With allergy season in full swing, our Surf City Dental team often notices an uptick in patient concerns about painful, achy teeth this time of year. It’s common for allergies to lead to sinusitis, a swelling or inflammation of the nasal passages. And if you’re particularly sensitive to pollen or grass, North Carolina’s spring and summer seasons can not only wreak havoc on your sinuses, but also your mouth!
Differentiating between issues caused by allergies and those caused by a dental concern can be tricky, but Surf City Dental is here to help! Below, we discuss the ways sinus troubles affect your teeth and mouth, how to tell the difference between the two, and provide several tips for controlling discomfort. Let’s get started!
Allergy-Related Dental Disorders
Nasal congestion and sinus pressure affect your mouth in two main ways: toothache and dry mouth.
Your maxillary sinuses are located very close to the roots of your upper teeth and jawbone. Therefore, when you suffer from allergy symptoms – irritated glands, sinus pressure, congestion – you’ll often feel discomfort and an aching sensation in your top molars first.
While soreness due to sinusitis is typically harmless, it can be uncomfortable and may mask other oral issues that need to be addressed.
2. Dry Mouth
Because nasal congestion can make breathing through the nose difficult, many individuals inhale and exhale through their mouths instead, causing dry mouth. A variety of medications used to treat allergy symptoms are known to contribute to the condition as well.
Prolonged dry mouth can lead to several dental concerns. For instance, the enzymes in saliva work to fight bacteria in your mouth and prevent tooth decay. When your mouth is dry, it produces less saliva, leaving your teeth and gums more susceptible to cavities and gingivitis. This buildup of bacteria can also cause bad breath.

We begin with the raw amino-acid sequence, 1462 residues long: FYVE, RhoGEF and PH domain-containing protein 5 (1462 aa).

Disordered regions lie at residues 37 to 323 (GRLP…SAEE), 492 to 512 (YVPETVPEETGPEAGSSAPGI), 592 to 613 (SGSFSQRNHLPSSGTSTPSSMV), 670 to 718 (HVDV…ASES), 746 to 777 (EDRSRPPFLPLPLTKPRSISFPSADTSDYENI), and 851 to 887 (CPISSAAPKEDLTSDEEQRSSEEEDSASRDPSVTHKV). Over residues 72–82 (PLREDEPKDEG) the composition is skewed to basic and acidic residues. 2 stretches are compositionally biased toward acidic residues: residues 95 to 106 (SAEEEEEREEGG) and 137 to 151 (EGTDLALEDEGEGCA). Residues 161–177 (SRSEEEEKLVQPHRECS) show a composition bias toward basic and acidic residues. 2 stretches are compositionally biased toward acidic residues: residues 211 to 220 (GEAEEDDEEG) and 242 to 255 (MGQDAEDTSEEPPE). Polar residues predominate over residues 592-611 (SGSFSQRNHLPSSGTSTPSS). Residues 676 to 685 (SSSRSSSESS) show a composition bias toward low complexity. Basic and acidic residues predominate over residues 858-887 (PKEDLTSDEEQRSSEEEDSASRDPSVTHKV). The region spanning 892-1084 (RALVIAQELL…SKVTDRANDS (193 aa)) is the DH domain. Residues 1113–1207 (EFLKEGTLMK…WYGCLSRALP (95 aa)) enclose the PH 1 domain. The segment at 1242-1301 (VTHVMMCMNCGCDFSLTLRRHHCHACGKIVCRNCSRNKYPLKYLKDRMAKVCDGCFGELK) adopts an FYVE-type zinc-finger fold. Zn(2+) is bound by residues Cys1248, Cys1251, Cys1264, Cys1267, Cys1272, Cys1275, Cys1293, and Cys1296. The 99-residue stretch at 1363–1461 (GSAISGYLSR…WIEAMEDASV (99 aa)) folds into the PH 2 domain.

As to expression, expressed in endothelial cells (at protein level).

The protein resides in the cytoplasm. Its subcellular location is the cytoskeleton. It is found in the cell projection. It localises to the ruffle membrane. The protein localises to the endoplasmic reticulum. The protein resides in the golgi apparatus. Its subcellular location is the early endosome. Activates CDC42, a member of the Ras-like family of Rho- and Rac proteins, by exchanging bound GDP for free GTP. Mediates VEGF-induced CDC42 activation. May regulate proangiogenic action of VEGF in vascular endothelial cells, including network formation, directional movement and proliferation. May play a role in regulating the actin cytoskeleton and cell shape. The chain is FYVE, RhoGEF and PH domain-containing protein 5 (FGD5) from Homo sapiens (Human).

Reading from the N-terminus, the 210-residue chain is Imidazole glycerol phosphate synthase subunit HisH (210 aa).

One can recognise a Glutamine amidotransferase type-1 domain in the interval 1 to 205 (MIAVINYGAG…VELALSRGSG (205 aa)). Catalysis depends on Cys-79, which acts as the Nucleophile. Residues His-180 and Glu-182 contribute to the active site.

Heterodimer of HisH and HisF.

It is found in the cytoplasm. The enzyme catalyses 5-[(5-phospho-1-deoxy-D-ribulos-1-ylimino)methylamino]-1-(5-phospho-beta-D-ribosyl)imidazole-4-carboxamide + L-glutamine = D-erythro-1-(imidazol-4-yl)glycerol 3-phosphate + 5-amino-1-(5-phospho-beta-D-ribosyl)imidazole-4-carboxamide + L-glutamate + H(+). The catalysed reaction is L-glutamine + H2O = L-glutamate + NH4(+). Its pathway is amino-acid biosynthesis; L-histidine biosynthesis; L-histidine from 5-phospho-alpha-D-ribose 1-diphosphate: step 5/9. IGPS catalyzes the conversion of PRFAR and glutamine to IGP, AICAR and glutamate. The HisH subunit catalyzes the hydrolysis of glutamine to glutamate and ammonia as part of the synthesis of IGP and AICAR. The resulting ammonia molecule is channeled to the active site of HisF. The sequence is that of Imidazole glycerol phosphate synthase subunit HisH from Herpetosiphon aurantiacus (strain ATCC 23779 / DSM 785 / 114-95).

Is It Allergies Or A Dental Issue?
Here at Surf City Dental, we have a few tricks and tips we’d love to pass along to help you determine the cause of your discomfort. If you’re unsure what’s to blame, start by answering the following questions:
Where is the irritation?
Are you experiencing aches in just one tooth or multiple teeth? Allergies will cause discomfort in several teeth at once – usually your top molars, though you may also experience a throbbing sensation in your bottom teeth. Pain from a toothache or cavity, on the other hand, will be localized to one particular tooth.
When is tooth pain the worst?
Do you feel a twinge when biting into something? Are your teeth sensitive to hot and cold? If you answered “Yes” to either of these questions, your distress is likely due to a dental issue, not allergies.
Sinus pressure from congestion typically gets worse when you perform certain movements – bending over or jumping up and down, for example. It’s also less intense than what you’ll feel with a cavity, resulting in more of a dull ache than a sharp pain.
Are you experiencing other sinusitis symptoms?
Do you have a fever, chills, low energy, watery eyes, or body aches? These non-tooth-related conditions often accompany a cold, allergies, or a sinus infection. If your dental discomfort is happening at the same time as these indicators, there’s a good chance that allergies are to blame.
What Can You Do?
The only real way to prevent oral pain from allergies is to lessen the symptoms you experience. Here are a few ways to keep symptoms at bay:
- Limit the time you spend outdoors when allergens are most prevalent
- Use over-the-counter decongestants and antihistamines to minimize symptoms like sinus pressure and congestion
- Fight dry mouth by drinking plenty of water to stay hydrated
If you’re unsure what’s causing your teeth to hurt, give your Surf City dentist a call. Our team will perform a check-up to uncover the source of your discomfort and suggest solutions for relief. Don’t let allergies become a pain in your mouth! Now you’re equipped with the knowledge to identify sinus-related oral issues and take the steps needed to get back to enjoying the season!